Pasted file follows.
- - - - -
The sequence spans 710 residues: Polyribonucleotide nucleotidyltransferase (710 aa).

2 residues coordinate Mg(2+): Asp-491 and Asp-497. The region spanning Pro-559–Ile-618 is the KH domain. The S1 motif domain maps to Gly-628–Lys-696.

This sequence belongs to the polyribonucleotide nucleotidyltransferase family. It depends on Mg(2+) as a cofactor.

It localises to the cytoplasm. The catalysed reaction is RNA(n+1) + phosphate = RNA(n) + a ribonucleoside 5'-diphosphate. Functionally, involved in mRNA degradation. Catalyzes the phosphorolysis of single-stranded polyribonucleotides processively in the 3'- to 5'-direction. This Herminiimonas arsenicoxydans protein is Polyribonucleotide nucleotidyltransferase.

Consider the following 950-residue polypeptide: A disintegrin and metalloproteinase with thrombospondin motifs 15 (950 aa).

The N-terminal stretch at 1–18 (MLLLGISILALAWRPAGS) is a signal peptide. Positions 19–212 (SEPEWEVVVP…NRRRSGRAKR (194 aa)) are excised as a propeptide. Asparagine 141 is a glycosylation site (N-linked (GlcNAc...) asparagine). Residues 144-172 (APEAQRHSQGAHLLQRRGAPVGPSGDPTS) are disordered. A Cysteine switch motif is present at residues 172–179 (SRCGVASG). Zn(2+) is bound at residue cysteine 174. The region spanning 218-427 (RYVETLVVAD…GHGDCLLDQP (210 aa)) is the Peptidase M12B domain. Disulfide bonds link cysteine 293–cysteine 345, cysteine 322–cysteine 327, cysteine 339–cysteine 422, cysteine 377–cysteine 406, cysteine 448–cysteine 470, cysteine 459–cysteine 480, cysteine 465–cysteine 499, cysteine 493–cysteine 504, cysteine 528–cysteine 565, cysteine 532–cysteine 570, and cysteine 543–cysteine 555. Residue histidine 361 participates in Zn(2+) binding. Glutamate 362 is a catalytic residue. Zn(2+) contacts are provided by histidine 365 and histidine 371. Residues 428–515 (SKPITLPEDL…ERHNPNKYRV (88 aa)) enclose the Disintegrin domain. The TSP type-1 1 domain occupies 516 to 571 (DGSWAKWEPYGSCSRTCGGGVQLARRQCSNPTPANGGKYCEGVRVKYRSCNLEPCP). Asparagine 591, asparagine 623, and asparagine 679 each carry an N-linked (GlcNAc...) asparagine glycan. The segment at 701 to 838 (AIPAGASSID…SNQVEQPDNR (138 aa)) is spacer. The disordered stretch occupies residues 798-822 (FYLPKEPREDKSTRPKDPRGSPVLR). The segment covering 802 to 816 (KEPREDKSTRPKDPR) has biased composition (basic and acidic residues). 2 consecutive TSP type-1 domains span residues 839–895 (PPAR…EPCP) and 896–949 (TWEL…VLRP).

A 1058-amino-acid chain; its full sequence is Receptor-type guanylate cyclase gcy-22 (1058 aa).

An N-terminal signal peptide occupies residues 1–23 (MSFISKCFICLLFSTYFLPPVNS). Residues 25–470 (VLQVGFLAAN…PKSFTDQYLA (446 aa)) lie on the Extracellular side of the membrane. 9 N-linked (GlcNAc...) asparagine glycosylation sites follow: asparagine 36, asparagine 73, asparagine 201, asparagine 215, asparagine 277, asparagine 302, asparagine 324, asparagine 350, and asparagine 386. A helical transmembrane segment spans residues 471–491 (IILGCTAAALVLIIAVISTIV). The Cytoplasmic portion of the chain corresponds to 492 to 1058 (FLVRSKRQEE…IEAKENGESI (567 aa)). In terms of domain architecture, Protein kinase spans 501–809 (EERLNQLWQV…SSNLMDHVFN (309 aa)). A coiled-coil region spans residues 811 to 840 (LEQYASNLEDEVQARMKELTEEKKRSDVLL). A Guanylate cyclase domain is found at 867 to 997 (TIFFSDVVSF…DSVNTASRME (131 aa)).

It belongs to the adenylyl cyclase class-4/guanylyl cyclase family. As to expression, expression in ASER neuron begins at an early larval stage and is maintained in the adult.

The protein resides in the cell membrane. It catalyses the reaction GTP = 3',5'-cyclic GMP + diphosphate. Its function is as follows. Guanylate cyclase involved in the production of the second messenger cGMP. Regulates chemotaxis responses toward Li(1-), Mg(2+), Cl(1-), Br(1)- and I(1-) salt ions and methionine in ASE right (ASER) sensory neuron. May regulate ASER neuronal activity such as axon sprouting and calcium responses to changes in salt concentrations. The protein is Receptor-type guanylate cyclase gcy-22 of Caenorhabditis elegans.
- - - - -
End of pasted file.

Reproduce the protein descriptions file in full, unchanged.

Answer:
The sequence spans 710 residues: Polyribonucleotide nucleotidyltransferase (710 aa).

2 residues coordinate Mg(2+): Asp-491 and Asp-497. The region spanning Pro-559–Ile-618 is the KH domain. The S1 motif domain maps to Gly-628–Lys-696.

This sequence belongs to the polyribonucleotide nucleotidyltransferase family. It depends on Mg(2+) as a cofactor.

It localises to the cytoplasm. The catalysed reaction is RNA(n+1) + phosphate = RNA(n) + a ribonucleoside 5'-diphosphate. Functionally, involved in mRNA degradation. Catalyzes the phosphorolysis of single-stranded polyribonucleotides processively in the 3'- to 5'-direction. This Herminiimonas arsenicoxydans protein is Polyribonucleotide nucleotidyltransferase.

Consider the following 950-residue polypeptide: A disintegrin and metalloproteinase with thrombospondin motifs 15 (950 aa).

The N-terminal stretch at 1–18 (MLLLGISILALAWRPAGS) is a signal peptide. Positions 19–212 (SEPEWEVVVP…NRRRSGRAKR (194 aa)) are excised as a propeptide. Asparagine 141 is a glycosylation site (N-linked (GlcNAc...) asparagine). Residues 144-172 (APEAQRHSQGAHLLQRRGAPVGPSGDPTS) are disordered. A Cysteine switch motif is present at residues 172–179 (SRCGVASG). Zn(2+) is bound at residue cysteine 174. The region spanning 218-427 (RYVETLVVAD…GHGDCLLDQP (210 aa)) is the Peptidase M12B domain. Disulfide bonds link cysteine 293–cysteine 345, cysteine 322–cysteine 327, cysteine 339–cysteine 422, cysteine 377–cysteine 406, cysteine 448–cysteine 470, cysteine 459–cysteine 480, cysteine 465–cysteine 499, cysteine 493–cysteine 504, cysteine 528–cysteine 565, cysteine 532–cysteine 570, and cysteine 543–cysteine 555. Residue histidine 361 participates in Zn(2+) binding. Glutamate 362 is a catalytic residue. Zn(2+) contacts are provided by histidine 365 and histidine 371. Residues 428–515 (SKPITLPEDL…ERHNPNKYRV (88 aa)) enclose the Disintegrin domain. The TSP type-1 1 domain occupies 516 to 571 (DGSWAKWEPYGSCSRTCGGGVQLARRQCSNPTPANGGKYCEGVRVKYRSCNLEPCP). Asparagine 591, asparagine 623, and asparagine 679 each carry an N-linked (GlcNAc...) asparagine glycan. The segment at 701 to 838 (AIPAGASSID…SNQVEQPDNR (138 aa)) is spacer. The disordered stretch occupies residues 798-822 (FYLPKEPREDKSTRPKDPRGSPVLR). The segment covering 802 to 816 (KEPREDKSTRPKDPR) has biased composition (basic and acidic residues). 2 consecutive TSP type-1 domains span residues 839–895 (PPAR…EPCP) and 896–949 (TWEL…VLRP).

A 1058-amino-acid chain; its full sequence is Receptor-type guanylate cyclase gcy-22 (1058 aa).

An N-terminal signal peptide occupies residues 1–23 (MSFISKCFICLLFSTYFLPPVNS). Residues 25–470 (VLQVGFLAAN…PKSFTDQYLA (446 aa)) lie on the Extracellular side of the membrane. 9 N-linked (GlcNAc...) asparagine glycosylation sites follow: asparagine 36, asparagine 73, asparagine 201, asparagine 215, asparagine 277, asparagine 302, asparagine 324, asparagine 350, and asparagine 386. A helical transmembrane segment spans residues 471–491 (IILGCTAAALVLIIAVISTIV). The Cytoplasmic portion of the chain corresponds to 492 to 1058 (FLVRSKRQEE…IEAKENGESI (567 aa)). In terms of domain architecture, Protein kinase spans 501–809 (EERLNQLWQV…SSNLMDHVFN (309 aa)). A coiled-coil region spans residues 811 to 840 (LEQYASNLEDEVQARMKELTEEKKRSDVLL). A Guanylate cyclase domain is found at 867 to 997 (TIFFSDVVSF…DSVNTASRME (131 aa)).

It belongs to the adenylyl cyclase class-4/guanylyl cyclase family. As to expression, expression in ASER neuron begins at an early larval stage and is maintained in the adult.

The protein resides in the cell membrane. It catalyses the reaction GTP = 3',5'-cyclic GMP + diphosphate. Its function is as follows. Guanylate cyclase involved in the production of the second messenger cGMP. Regulates chemotaxis responses toward Li(1-), Mg(2+), Cl(1-), Br(1)- and I(1-) salt ions and methionine in ASE right (ASER) sensory neuron. May regulate ASER neuronal activity such as axon sprouting and calcium responses to changes in salt concentrations. The protein is Receptor-type guanylate cyclase gcy-22 of Caenorhabditis elegans.